Winter’s Tale, the adaptation of Mark Helprin’s 1983 novel of the same name, is a modern fairy tale. It’s a story about destiny, heaven and hell, miracles and the power of love. The extend to which the movie works is in large part up to how much you’re willing to leave your logic at the door and just go with it. Like with most fairy tales you have to take lots of things at face value: this is not the type of film where you have to doubt the fact a man and a woman who’ve just met immediately declare their eternal and undying love for each other. If you’re rolling your eyes while you are reading this, then Winter’s Tale is not the film for you. But if you let it, Winter’s Tale can be quite effective in all its kitschy glory.
But please don’t mistake Winter’s Tale for a good film: the script and effects are too hoaky for that, some of the acting too hammy, the last act too underdeveloped. Why it manages to work despite all these apparent flaws, is because of some very good central performances that make you care about the characters and the ridiculous story they’re part of. Colin Farrell plays Peter Lake, an orphan thief who is on the run from his demon boss and father figure Pearly Soames, portrayed by a scenery chewing Russell Crowe. Farrell exudes a warmth and innocence, combined with exactly the right amount of fallibility and clumsiness to make his Peter Lake a very likeable character. But even more important is his chemistry with the beautiful and radiant Jessica Brown Findlay: she lights up the screen whenever she’s on it and from the moment Peter Lake and her character Beverly meet, they’re such a match you can’t help but buy into their love story, the heart of the film. Brown Findlay has great comedic timing, bounces off of Farrell very well, and gives depth and humanity to a part that could just as easily have been just another Manic Pixie Dream Girl.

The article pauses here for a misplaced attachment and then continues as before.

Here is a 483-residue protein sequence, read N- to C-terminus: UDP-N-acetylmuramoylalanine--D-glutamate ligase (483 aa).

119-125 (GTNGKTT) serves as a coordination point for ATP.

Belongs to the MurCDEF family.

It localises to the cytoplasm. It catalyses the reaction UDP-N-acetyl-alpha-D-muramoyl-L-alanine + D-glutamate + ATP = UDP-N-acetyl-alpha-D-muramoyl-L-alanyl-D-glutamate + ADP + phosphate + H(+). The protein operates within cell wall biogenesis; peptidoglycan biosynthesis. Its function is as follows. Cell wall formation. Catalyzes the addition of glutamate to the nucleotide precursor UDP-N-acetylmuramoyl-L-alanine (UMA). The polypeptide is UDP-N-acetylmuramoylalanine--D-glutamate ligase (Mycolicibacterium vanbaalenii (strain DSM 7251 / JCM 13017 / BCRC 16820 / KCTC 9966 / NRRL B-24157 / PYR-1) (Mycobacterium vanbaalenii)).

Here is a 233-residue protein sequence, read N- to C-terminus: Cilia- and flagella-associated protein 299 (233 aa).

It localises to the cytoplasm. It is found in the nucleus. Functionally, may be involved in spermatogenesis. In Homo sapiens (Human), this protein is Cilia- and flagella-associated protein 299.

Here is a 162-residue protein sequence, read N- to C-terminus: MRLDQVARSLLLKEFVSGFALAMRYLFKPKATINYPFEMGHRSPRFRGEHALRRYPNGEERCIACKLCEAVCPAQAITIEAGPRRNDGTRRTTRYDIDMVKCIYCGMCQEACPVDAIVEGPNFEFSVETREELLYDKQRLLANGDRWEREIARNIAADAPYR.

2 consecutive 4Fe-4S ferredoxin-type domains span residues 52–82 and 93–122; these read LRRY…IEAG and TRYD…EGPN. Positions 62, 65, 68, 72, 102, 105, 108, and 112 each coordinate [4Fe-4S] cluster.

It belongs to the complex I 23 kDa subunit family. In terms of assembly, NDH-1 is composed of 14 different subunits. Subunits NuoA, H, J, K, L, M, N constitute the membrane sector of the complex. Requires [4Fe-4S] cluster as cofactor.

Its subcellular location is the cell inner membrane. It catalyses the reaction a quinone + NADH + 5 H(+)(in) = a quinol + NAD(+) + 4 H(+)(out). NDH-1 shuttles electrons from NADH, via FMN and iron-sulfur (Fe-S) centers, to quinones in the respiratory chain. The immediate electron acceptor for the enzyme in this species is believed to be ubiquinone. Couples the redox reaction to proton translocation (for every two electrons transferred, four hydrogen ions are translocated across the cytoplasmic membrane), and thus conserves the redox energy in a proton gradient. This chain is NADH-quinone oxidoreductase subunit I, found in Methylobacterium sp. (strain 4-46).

The third act of the film offers a change of scenery and characters and it’s not a change for the best. Winter’s Tale asks its audience to immediately care about some of the new characters that get thrown into the mix but they aren’t developed at all, a stark contrast compared to what has come before. The new setting also causes the film to lose its fairy tale quality, which makes the eventual conclusion of Winter’s Tale a disappointment. It’s because of Farrell that the movie doesn’t completely fall apart in its final moments, but it comes dangerously close.
Winter’s Tale is kitchy pulp elevated and saved by some wonderful central performances. It keeps you invested while you’re watching it, but it doesn’t leave a lasting impression. A real guilty pleasure. 6/10